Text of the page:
Andrew Sum, director of the Centre for Labour Market Studies at Northeastern University who analysed the numbers, said many people with a bachelor’s degree face a double whammy of rising tuition and poor job outcomes. “Simply put, we’re failing kids coming out of college,” he said, emphasising that when it comes to jobs, a college major can make all the difference.
By region, the Mountain West was most likely to have young college graduates jobless or underemployed — roughly three in five. It was followed by the more rural southeastern US, including Alabama, Kentucky, Mississippi and Tennessee. The Pacific region, including Alaska, California, Hawaii, Oregon and Washington, also was high on the list.
On the other end of the scale, the southern US, anchored by Texas, was most likely to have young college graduates in higher-skill jobs. The figures are based on an analysis of the 2011 Current Population Survey data by Northeastern University researchers and supplemented with material from Paul Harrington, an economist at Drexel University, and the Economic Policy Institute, a Washington think tank. They rely on Labour Department assessments of the level of education required to do the job in 900-plus US occupations, which were used to calculate the shares of young adults with bachelor’s degrees who were “underemployed.”
About 1.5 million, or 53.6 per cent, of bachelor's degree-holders under the age of 25 last year were jobless or underemployed, the highest share in at least 11 years. In 2000, the share was at a low of 41 per cent, before the dot-com bust erased job gains for college graduates in the telecommunications and IT fields.
Out of the 1.5 million who languished in the job market, about half were underemployed, an increase from the previous year. Broken down by occupation, young college graduates were heavily represented in jobs that require a high school diploma or less.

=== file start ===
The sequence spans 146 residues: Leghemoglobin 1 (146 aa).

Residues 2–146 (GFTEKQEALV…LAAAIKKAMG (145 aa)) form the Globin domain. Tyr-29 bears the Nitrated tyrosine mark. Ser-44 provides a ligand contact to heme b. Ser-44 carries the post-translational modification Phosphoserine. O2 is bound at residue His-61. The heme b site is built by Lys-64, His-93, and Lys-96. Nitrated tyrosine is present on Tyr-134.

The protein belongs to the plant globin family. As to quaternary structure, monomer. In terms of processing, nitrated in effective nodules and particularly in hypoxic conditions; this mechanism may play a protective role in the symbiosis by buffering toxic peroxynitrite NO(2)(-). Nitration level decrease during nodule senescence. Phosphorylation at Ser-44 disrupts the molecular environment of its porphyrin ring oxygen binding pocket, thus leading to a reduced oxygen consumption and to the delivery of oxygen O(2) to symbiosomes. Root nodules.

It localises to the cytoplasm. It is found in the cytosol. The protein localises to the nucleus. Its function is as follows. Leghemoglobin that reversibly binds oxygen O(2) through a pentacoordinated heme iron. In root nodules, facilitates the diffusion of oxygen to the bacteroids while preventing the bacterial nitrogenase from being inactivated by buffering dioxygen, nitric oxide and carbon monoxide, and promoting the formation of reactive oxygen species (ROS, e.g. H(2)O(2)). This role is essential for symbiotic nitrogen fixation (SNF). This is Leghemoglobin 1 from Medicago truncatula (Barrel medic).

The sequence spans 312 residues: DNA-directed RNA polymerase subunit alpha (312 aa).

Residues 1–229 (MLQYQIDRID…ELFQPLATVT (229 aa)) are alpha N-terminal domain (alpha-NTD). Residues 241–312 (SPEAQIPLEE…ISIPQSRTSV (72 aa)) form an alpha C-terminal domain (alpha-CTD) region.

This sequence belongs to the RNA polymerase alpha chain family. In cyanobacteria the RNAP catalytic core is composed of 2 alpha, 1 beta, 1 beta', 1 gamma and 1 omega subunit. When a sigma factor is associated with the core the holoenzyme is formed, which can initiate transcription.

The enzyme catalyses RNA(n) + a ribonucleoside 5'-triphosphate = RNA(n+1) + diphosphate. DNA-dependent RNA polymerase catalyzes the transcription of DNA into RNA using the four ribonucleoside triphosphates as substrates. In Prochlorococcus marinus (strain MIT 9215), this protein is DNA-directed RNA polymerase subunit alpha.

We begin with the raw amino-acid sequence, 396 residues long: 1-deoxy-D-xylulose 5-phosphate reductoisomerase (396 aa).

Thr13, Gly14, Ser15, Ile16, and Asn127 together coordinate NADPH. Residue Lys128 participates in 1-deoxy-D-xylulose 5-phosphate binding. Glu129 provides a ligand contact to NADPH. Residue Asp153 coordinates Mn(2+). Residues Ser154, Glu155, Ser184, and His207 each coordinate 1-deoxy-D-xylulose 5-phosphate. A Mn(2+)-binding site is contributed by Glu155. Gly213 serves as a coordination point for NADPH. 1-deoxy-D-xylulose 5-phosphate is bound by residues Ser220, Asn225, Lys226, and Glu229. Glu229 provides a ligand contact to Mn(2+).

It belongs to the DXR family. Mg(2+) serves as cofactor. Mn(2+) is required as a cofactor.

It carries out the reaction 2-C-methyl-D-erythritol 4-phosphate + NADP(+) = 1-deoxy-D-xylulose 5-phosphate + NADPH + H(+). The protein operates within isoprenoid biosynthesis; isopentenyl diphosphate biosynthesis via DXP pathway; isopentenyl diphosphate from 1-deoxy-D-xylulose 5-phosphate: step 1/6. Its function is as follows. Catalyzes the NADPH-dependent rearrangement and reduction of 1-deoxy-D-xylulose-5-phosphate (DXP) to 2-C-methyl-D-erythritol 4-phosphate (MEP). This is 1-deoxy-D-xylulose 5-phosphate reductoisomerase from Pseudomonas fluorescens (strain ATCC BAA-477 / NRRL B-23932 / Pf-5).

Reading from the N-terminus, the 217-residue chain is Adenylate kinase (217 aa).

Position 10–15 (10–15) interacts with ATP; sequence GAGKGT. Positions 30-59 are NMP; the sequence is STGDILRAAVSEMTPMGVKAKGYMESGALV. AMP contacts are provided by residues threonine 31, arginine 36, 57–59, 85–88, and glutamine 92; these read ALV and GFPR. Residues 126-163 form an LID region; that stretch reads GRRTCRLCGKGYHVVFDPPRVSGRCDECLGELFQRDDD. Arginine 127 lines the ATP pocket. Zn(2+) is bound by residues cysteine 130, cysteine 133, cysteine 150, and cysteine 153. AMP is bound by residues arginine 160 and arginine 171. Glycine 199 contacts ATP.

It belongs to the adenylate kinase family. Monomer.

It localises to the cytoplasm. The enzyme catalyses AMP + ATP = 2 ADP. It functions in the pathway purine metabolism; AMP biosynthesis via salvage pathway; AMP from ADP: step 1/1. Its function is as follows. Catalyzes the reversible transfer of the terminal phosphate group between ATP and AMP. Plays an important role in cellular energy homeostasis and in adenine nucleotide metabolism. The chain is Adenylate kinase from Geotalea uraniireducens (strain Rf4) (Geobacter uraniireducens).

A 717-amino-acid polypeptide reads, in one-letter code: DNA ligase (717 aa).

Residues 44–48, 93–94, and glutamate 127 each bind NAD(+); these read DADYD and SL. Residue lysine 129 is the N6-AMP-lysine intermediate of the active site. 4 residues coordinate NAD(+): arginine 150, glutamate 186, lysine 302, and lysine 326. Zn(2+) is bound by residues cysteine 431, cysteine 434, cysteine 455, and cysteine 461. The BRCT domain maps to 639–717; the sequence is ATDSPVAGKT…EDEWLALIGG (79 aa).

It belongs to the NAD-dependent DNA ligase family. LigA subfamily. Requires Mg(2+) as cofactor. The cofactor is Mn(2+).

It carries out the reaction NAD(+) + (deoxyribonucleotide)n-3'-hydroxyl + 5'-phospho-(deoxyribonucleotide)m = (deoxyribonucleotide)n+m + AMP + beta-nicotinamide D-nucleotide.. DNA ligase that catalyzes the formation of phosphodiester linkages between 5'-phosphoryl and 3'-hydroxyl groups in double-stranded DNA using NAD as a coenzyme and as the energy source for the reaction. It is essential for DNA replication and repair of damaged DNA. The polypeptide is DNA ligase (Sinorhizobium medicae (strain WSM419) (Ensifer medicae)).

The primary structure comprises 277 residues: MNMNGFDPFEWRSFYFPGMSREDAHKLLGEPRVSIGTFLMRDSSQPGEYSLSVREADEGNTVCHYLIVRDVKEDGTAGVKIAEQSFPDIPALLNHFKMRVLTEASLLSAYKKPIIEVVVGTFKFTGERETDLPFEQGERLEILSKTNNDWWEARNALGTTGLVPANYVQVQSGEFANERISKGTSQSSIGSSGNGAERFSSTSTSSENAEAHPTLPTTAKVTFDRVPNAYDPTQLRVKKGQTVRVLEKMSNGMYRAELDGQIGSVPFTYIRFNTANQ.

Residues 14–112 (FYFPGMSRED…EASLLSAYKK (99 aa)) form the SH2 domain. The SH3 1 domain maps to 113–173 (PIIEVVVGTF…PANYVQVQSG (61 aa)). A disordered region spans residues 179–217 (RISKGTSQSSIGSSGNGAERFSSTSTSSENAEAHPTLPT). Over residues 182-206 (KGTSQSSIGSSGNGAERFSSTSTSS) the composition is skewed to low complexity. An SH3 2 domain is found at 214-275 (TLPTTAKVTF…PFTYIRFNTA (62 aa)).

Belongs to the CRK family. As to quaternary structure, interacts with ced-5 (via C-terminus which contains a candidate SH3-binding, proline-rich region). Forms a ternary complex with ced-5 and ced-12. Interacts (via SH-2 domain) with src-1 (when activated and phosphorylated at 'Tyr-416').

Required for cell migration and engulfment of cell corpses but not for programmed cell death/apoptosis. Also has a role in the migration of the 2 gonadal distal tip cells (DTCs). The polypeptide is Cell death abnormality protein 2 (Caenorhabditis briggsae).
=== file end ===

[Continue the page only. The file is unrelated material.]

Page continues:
In the last year, they were more likely to be employed as waiters, waitresses, bartenders and food-service helpers than as engineers, physicists, chemists and mathematicians combined (100,000 versus 90,000). There were more working in office-related jobs such as receptionist or payroll clerk than in all computer professional jobs (163,000 versus 100,000). More also were employed as cashiers, retail clerks and customer representatives than engineers (125,000 versus 80,000).
According to government projections released last month, only three of the 30 occupations with the largest projected number of job openings by 2020 will require a bachelor’s degree or higher to fill the position — teachers, college professors and accountants. Most job openings are in professions such as retail sales, fast food and truck driving, jobs which aren’t easily replaced by computers.
College graduates who majored in zoology, anthropology, philosophy, art history and humanities were among the least likely to find jobs appropriate to their education level; those with nursing, teaching, accounting or computer science degrees were among the most likely.